Rice crisis continues to batter NFL because it didn’t care enough to get all the facts out


This is a “bad” crisis: One of your most recognizable employees is shown on video stepping over his fiancée’s unconscious body outside a hotel elevator.

This is a “worse” crisis: You treat this event so lightly that you only sanction him for 8 percent of his work time and salary.

This is a “worsening” crisis: After weeks of denying that you acted with incomplete information and gave the gravity of the obvious crime too little weight, you admit, sort of, that you messed up and you increase the penalties on your employees in the future.

Does this finally end your already-too-long crisis? Only if all the facts are out.

Thus, here’s the “worst” crisis: An enterprising website, whose diggers realized that if there was video outside the elevator there was probably video inside the elevator, find evidence of a shocking left cross Baltimore Ravens All-Pro running back Ray Rice delivered to the jaw of his future wife, dropping her immediately, crumpled to the elevator floor.

His same wife, Janay Palmer, he would later presumably vow “to have and to hold from this day forward, for better for worse, for richer for poorer, in sickness and in health, to love and to cherish, till death us do part.”

This is the worst crisis because the NFL is wrong either way. Did it know about the video and ignore or cover it up? Or did it not know and not care enough to look more closely, bring its power to bear to find out fully what happened in that elevator and demonstrate for the whole world how little it really cared about domestic violence?

Rule 1 of crisis management is to gather and release all the facts as fast as possible. And continue looking for all the facts until you are certain there are no more to release.

CEOs lose their jobs for less than this. Leagues with an anti-trust exemption attract Congressional attention for less than this.

As Jerry Sullivan wrote today in The Buffalo News:

So TMZ releases the video of Ray Rice punching out his fiancee in an elevator. Commissioner Roger Goodell [above] increases the two-game suspension and the Ravens cut Rice. My question is, why did it take them so long to act?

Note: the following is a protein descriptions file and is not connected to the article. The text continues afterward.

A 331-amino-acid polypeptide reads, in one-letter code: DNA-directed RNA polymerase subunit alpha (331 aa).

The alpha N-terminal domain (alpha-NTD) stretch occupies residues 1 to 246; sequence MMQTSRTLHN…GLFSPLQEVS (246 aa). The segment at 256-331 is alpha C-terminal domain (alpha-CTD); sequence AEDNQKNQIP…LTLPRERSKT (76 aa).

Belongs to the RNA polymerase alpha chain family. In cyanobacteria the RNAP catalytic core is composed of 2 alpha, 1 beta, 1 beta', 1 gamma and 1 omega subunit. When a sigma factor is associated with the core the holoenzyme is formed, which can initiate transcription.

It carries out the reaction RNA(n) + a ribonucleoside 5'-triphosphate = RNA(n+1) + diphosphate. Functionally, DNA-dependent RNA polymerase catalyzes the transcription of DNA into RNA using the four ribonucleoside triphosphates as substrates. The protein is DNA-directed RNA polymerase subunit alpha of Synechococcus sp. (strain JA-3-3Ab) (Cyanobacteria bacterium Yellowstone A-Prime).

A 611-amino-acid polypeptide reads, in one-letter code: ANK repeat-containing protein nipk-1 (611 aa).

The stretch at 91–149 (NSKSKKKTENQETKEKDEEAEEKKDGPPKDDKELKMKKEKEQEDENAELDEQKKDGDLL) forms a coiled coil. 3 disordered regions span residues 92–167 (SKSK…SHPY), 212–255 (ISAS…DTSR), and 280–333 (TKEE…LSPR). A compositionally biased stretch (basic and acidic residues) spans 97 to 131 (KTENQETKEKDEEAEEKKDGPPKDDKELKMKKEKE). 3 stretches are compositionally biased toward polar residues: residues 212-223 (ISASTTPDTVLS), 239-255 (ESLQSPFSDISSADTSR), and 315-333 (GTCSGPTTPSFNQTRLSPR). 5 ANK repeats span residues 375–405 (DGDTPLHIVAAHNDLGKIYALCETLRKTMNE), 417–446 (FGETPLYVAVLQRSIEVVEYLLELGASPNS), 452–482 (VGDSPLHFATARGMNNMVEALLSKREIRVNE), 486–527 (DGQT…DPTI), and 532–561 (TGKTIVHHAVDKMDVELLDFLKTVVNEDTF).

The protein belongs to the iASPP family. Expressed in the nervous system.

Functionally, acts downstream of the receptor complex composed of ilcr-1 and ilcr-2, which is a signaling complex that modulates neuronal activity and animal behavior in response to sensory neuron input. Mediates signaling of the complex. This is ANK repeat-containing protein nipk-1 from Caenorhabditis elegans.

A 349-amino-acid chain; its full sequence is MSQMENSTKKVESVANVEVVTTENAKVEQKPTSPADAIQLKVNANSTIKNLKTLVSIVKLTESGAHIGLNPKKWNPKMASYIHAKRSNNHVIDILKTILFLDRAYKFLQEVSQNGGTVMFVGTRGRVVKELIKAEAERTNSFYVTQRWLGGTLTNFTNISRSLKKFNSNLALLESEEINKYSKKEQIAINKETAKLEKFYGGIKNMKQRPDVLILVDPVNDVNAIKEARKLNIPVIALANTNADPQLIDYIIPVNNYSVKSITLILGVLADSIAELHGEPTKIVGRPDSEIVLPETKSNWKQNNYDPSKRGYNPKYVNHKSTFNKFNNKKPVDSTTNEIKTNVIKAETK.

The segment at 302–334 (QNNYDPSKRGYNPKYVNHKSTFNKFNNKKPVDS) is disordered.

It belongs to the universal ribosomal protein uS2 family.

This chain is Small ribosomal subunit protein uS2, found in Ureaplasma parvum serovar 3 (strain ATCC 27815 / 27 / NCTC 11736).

It’s hard to swallow the NFL’s contention that it couldn’t get access to the video. How is it that TMZ could get its hands on it, but the all-powerful NFL, with its infinite resources and investigators, couldn’t do the same?

Goodell admitted – after the storm of public criticism – that he went too easy on Rice by initially suspending him for two games. He should have gathered all the evidence before punishing Rice. Maybe the commish didn’t want to know the truth.

Or try Juliet Macur in The New York Times:

Did he know just how nauseating it is to see a man crumple a woman with a single, almost nonchalant blow before he penalized Rice with a spineless two-game suspension?

Does it really matter if he did?

The league claimed on Monday that Goodell hadn’t seen the video, that the commissioner was just like the rest of us, seeing the grainy, black-and-white clip on the gossip site TMZ for the first time. It showed Rice punching his fiancée, Janay Palmer, the mother of his young daughter, in the head, then dragging her unconscious body out of a casino elevator like a pile of dirty laundry.

After he appeared to spit on her. After he shoved her. And before Rice stood by, doing nothing, as she sat up, seeming dazed as another man appeared to console her and help her to her feet.

Those vivid details of that night last winter are sickening. But you know what? None of those new details matter. Not a single one. Of course the video made the assault seem worse, and naturally it sparked a tidal wave of revulsion from the public, if only because assaults like Rice’s on his fiancée aren’t usually captured on camera or shared by TMZ. 

But the facts alone should be enough in any domestic violence case. When a man or a woman pushes a spouse down a flight of stairs or takes a frying pan to a lover’s head, do we really need to see video evidence to realize that the act was wrong and cruel, or to adequately punish the offender?

Based on the Rice case, it looks as if that’s true.

This is the worst crisis management — especially because the NFL is seen as the gold standard for dealing with its myriad public relations problems. The league is supposed to be smooth, smart, transparent and ahead of the other leagues.

The only group it’s managed to stay ahead of in this mess is New Jersey prosecutors, who saw no reason to arrest Rice or try to put him in jail for what he did. Shameful.

 The content of this blog is about crisis management and mismanagement in a digital age. It originates with Steve Bell, who spent 30 years as a journalist for the Associated Press and in four top editor positions at The Buffalo News. He is now Partner/Director of Public Affairs and Crisis and Reputation Management at Eric Mower + Associates, one of the nation’s largest independent advertising, integrated marketing and public relations agencies, with seven offices in the East. Learn more about EMA at mowerpr.com/crisisready. Steve’s blog is based on his own opinions and does not represent the views or positions of Eric Mower + Associates.

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About steveoncrisis

The content is about crisis management and mismanagement in a digital age. It comes from Steve Bell, who spent 30 years as a journalist for the Associated Press and as managing editor and editorial page editor at The Buffalo News. He is now Partner/Director of Public Affairs at Eric Mower and Associates, one of the nation's largest independent advertising, integrated marketing and public relations agency with six offices in the Northeast and Southeast.
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